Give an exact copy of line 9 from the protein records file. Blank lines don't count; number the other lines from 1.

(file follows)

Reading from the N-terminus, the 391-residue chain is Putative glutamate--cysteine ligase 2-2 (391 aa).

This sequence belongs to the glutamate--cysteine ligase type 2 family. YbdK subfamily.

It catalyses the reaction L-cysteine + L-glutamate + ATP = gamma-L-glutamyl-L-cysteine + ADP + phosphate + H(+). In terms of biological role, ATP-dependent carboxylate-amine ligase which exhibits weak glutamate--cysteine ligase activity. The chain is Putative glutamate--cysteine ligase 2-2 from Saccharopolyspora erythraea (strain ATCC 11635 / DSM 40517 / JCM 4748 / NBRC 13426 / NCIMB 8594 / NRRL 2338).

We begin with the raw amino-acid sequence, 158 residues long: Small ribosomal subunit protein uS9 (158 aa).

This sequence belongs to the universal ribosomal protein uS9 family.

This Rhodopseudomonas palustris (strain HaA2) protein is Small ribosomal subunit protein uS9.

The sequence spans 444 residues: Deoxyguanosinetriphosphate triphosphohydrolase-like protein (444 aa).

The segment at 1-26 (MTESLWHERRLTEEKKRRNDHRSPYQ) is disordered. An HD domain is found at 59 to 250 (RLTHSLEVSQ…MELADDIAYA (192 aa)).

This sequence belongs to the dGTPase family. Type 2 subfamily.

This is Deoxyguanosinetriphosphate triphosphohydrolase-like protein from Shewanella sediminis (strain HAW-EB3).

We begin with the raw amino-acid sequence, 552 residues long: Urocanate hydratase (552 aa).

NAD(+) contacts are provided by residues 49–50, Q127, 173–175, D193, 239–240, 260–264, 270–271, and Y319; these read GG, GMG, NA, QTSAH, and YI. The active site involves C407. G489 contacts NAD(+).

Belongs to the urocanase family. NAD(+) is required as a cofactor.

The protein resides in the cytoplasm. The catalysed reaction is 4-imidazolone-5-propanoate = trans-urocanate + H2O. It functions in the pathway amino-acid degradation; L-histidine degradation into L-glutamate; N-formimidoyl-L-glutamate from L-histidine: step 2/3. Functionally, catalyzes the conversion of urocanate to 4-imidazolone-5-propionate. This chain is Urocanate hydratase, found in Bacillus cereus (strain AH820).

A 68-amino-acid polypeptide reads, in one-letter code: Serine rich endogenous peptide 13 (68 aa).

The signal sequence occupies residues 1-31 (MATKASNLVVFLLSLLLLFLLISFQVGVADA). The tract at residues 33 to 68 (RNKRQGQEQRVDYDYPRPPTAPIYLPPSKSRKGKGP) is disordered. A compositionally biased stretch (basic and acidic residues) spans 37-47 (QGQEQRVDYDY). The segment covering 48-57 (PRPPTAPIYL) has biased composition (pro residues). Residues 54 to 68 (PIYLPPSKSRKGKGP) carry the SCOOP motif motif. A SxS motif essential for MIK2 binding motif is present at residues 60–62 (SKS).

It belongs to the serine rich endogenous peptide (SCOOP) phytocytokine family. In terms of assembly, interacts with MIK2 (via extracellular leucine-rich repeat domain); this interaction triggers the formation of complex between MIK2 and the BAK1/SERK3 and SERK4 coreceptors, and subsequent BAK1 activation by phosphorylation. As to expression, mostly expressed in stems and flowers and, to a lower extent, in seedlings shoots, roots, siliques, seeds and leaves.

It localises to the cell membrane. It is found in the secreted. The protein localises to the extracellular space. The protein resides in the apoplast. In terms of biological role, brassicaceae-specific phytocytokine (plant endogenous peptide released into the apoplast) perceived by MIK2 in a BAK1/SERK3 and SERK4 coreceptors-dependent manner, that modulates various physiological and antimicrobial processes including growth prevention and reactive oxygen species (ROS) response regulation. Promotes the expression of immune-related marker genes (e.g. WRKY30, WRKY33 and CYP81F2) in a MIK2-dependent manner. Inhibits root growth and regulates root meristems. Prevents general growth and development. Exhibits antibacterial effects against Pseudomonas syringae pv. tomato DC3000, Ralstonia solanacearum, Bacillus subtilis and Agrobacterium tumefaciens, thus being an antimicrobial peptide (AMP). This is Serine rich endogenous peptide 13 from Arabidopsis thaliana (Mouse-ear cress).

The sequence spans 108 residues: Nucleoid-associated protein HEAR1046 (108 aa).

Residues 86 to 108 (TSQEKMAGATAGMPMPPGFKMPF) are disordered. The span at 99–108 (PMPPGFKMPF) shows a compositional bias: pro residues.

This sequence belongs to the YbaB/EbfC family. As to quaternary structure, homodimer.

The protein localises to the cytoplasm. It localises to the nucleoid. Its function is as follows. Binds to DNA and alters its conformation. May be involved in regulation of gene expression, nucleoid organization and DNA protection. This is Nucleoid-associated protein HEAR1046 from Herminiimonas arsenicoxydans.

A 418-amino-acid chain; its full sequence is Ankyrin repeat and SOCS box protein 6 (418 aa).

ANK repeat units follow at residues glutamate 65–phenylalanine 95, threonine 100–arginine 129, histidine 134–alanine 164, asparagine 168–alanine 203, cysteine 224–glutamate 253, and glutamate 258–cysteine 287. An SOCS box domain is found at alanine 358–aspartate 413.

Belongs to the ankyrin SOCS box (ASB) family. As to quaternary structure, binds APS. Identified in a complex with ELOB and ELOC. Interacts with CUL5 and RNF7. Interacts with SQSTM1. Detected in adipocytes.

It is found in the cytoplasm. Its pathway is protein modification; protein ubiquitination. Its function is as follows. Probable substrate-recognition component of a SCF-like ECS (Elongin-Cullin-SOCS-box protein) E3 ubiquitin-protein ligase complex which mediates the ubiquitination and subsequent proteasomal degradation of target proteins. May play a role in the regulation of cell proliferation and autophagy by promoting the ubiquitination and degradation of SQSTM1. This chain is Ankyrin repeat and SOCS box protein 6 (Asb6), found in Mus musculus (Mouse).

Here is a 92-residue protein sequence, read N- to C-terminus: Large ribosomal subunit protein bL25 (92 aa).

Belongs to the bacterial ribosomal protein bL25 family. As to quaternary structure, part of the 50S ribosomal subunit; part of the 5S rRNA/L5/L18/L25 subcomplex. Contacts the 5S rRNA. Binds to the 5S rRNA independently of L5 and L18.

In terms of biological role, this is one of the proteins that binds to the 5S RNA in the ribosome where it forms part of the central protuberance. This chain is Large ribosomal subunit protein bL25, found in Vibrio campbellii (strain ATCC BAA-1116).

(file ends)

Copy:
This sequence belongs to the dGTPase family. Type 2 subfamily.